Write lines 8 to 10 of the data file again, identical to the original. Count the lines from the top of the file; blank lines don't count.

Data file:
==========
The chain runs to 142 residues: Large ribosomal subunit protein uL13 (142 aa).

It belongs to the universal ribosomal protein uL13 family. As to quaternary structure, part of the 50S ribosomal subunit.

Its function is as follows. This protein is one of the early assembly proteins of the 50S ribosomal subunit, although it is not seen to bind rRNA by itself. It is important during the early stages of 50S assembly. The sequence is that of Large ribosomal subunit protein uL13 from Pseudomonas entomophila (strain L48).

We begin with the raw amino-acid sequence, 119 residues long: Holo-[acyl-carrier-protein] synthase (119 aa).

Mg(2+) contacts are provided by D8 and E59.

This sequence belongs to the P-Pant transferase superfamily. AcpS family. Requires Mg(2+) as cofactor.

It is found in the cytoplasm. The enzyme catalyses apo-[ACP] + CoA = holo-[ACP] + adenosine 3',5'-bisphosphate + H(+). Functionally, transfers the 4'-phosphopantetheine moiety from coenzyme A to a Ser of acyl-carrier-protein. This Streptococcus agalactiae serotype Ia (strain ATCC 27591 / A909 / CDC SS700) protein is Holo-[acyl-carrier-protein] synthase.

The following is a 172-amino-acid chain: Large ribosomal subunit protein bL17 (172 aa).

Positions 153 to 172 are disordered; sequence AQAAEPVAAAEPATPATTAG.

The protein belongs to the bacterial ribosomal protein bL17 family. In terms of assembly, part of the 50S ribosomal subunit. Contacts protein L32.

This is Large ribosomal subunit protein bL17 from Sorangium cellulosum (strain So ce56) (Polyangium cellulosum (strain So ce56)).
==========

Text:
The following is a 172-amino-acid chain: Large ribosomal subunit protein bL17 (172 aa).

Positions 153 to 172 are disordered; sequence AQAAEPVAAAEPATPATTAG.

The protein belongs to the bacterial ribosomal protein bL17 family. In terms of assembly, part of the 50S ribosomal subunit. Contacts protein L32.